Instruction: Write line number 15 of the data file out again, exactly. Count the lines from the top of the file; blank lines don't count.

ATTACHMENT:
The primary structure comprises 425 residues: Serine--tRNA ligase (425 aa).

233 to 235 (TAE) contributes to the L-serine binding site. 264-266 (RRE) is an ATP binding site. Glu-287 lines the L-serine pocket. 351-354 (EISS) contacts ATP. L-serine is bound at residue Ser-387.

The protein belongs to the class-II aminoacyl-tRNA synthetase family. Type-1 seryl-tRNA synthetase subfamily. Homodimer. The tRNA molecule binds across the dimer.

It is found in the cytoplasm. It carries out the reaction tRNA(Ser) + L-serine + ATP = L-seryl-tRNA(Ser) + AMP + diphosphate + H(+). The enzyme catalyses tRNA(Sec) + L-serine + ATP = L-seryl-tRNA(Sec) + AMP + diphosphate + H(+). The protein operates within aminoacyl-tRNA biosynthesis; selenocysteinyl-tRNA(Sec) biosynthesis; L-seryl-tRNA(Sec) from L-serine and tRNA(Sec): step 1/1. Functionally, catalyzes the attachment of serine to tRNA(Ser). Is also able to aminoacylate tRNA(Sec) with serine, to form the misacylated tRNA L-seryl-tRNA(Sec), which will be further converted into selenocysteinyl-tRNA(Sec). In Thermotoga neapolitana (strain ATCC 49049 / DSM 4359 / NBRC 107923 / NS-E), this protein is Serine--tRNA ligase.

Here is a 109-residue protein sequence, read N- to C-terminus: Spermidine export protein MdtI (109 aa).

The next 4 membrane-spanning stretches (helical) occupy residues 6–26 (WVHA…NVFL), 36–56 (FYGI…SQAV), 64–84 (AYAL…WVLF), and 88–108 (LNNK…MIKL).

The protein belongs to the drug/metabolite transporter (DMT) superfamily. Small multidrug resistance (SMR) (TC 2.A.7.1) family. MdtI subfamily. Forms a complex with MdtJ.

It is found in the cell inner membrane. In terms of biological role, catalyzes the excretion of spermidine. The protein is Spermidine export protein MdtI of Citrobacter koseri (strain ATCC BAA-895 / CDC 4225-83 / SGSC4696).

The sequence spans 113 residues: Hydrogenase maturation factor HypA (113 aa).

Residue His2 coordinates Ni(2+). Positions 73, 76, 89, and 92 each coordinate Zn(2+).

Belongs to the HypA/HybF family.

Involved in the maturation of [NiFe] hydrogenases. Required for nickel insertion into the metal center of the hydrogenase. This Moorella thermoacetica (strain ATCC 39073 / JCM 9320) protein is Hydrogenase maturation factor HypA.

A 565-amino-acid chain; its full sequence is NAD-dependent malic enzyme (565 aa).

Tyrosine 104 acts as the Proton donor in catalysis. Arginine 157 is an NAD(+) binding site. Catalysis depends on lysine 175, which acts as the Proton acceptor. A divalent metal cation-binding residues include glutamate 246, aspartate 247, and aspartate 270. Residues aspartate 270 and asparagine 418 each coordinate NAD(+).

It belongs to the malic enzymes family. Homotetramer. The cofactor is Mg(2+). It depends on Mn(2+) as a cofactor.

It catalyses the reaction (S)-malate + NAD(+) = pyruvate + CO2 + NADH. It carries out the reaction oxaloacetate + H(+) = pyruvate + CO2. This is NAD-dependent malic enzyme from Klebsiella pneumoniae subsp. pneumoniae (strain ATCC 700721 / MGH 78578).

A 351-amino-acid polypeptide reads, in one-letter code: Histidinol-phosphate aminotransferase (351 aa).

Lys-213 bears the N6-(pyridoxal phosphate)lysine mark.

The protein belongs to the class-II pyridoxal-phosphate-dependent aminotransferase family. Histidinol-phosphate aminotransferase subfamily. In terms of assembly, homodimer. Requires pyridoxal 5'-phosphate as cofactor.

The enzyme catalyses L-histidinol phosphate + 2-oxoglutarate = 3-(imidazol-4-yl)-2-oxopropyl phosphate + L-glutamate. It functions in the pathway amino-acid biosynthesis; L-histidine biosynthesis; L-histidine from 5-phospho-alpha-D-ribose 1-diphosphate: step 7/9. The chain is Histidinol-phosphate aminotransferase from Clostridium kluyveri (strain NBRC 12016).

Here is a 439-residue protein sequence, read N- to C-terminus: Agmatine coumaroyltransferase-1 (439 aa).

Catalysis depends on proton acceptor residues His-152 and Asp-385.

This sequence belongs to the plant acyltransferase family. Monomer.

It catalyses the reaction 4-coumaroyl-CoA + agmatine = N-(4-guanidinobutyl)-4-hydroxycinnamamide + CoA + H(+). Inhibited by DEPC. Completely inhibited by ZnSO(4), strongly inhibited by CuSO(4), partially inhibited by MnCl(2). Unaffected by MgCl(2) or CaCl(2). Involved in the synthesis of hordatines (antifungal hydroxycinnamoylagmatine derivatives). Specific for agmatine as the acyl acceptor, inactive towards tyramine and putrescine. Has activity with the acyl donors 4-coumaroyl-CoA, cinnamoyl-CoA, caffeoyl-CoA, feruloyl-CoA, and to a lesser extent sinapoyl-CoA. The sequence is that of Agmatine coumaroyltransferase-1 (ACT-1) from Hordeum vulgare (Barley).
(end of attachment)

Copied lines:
It belongs to the malic enzymes family. Homotetramer. The cofactor is Mg(2+). It depends on Mn(2+) as a cofactor.